In adaptive modulation the transmission parameters are adapted to the current (so it needs to be predicted so that the transmitter and receiver can agree as to what will be done) channel conditions and to achieve the full potential of channel capacity. Figure 14 shows a quadrature amplitude modulation (QAM) example. The better the channel, the larger a constellation of sub-channels that can be supported, so the higher the data rate. The constraint is a limit on the bit error rate, usually taken to be 0.001 before error correction. Actual measured data is used for these studies, with target BER = 10^{-3}. Switching thresholds are calculated based on perfect CSI.

Figure 14. (left) A sample channel vs. time is broken into regions by signal strength. A larger constellation, also shown, will be used when the signal is larger, so more bits per symbol. (right) The system performance is dramatically improved by LRP.

Our proposed adaptive long range channel prediction algorithm can accurately predict the channel behavior far ahead. This opens up a new way to cope with multipath fading. The joint fading prediction and adaptive transmission could provide a basis for wireless communications to fully exploit the potential capacity of the mobile radio channel. Realistic physical model gives the insights into the signal fading and provides the diverse non-stationary testing datasets for our prediction method and adaptive transmission techniques.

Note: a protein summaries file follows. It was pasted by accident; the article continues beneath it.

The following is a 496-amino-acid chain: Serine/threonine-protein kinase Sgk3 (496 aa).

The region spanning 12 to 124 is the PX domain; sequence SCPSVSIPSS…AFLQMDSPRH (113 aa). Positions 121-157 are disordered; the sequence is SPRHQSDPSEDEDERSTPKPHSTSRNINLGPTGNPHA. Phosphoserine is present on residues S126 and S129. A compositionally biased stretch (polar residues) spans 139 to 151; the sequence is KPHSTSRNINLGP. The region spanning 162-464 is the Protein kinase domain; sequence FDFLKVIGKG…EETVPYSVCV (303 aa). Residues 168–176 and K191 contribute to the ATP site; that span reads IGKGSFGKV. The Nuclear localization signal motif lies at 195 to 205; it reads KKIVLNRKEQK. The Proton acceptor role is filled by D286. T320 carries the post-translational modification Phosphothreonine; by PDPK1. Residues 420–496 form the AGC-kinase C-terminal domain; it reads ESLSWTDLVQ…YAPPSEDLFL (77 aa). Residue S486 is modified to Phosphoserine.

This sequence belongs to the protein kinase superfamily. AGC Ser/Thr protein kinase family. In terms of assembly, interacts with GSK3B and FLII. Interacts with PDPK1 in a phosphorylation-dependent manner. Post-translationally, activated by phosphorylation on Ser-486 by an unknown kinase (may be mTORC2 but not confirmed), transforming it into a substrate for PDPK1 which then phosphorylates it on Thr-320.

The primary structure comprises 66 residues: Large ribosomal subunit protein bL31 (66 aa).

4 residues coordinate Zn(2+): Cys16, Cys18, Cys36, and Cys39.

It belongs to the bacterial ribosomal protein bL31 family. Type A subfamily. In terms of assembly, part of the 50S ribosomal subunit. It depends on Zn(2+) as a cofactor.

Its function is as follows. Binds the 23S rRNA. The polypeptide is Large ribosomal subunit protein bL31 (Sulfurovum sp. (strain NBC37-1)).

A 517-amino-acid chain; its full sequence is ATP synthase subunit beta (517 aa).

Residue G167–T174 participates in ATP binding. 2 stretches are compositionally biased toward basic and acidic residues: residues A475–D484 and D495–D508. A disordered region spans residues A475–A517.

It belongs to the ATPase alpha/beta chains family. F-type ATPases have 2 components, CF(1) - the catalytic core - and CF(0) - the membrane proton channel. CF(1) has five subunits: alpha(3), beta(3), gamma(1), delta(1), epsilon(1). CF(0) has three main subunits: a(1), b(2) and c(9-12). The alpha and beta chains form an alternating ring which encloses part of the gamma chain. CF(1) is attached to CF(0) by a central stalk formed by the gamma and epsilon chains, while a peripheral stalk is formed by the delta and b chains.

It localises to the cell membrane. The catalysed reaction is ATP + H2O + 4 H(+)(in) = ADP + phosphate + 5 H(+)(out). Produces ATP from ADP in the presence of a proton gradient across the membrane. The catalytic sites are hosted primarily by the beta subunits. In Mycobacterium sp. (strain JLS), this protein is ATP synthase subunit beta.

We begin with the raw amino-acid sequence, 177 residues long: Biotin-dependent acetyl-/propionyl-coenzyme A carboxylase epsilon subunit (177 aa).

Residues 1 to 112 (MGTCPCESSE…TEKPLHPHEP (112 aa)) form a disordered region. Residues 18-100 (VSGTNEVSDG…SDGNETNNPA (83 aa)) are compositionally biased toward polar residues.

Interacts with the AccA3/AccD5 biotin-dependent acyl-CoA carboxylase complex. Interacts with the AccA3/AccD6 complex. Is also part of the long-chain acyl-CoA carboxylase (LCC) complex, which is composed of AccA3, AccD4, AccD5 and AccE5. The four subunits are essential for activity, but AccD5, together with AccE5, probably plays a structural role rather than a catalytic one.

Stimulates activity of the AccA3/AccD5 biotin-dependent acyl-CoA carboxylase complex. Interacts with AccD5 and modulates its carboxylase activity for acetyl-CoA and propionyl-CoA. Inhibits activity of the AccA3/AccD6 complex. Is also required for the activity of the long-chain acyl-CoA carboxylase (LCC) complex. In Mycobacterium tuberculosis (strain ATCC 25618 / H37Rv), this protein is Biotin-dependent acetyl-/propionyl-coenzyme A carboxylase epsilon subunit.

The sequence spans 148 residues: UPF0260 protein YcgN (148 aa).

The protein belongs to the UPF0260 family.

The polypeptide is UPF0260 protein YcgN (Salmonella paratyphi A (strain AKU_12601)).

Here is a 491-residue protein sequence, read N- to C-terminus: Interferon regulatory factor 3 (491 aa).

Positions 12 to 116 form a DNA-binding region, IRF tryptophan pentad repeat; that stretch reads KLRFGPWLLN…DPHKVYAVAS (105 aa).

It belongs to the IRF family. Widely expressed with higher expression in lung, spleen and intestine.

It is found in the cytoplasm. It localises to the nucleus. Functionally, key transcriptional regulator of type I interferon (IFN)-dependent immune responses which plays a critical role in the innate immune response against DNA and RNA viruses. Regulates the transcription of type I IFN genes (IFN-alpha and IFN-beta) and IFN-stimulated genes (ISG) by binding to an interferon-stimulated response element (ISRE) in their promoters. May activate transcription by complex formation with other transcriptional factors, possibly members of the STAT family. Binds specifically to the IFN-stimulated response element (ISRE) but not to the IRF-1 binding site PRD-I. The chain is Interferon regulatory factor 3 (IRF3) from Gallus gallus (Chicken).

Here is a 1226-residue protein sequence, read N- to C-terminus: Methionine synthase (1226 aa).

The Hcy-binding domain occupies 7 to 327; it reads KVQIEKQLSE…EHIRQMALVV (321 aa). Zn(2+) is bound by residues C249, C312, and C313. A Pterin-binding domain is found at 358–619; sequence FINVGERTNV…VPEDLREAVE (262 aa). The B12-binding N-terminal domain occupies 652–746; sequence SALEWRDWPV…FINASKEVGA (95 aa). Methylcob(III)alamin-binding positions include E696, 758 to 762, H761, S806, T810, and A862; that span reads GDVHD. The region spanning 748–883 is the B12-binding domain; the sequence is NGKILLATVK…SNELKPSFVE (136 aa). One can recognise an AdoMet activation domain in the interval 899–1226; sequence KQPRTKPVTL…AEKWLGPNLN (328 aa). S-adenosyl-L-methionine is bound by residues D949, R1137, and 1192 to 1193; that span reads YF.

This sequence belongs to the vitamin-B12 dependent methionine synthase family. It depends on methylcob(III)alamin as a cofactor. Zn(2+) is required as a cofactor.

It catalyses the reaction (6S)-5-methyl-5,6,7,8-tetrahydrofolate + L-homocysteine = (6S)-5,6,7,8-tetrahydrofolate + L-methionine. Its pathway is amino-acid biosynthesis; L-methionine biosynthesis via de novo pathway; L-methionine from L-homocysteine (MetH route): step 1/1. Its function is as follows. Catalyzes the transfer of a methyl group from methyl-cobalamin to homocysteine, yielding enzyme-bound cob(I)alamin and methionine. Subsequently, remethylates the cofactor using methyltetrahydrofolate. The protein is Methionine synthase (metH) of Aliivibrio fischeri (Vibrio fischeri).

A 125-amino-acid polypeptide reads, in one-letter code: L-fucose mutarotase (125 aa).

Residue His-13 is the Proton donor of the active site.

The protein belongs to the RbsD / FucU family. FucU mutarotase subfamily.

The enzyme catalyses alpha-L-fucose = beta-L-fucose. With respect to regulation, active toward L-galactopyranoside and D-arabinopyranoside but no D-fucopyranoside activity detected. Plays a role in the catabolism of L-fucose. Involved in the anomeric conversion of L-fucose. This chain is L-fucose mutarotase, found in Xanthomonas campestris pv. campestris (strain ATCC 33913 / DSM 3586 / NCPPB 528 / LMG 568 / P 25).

Ultra-wideband radio is pulse radio, because the FCC rules require use of a broad frequency range at low power. The wide band means that it is likely that the channel will vary within the frequency band. Frequency-dependent distortion of individual multipath components is investigated for impulse radio UWB channels. In particular we focus on outdoor or sensor network UWB applications, where line-of-sight (LOS) or non-distorted reflected signals might not be available at the receiver. In such scenarios, the dominant propagation mechanisms are shadowing (diffraction) and/or reflection by small objects (e.g. street signs or lamp-posts). We use our physical model at many frequencies combined with Fourier methods as described below to investigate the position-dependent distortion of the UWB pulse, and it is demonstrated that shadowing and reflection by small objects (relative to the transmit signal wavelengths) cause per-path distortion. Design of correlation receiver per-path templates is investigated for distorted channels. We show that receivers that choose from a set of templates given by fractional derivatives of the transmitted pulse are near-optimal in terms of energy capture while a simple transmit pulse template provides excellent complexity-performance trade-off for most practical scenarios. Moreover, the effectiveness of the iterative correlation receiver is demonstrated in the presence of overlapping multipath components. Finally, a large gap between the propagation gains of the transmit pulses in the lower and upper bands of the FCC spectrum is characterized for several propagation mechanisms, and the implications for adaptive transmission methods are discussed.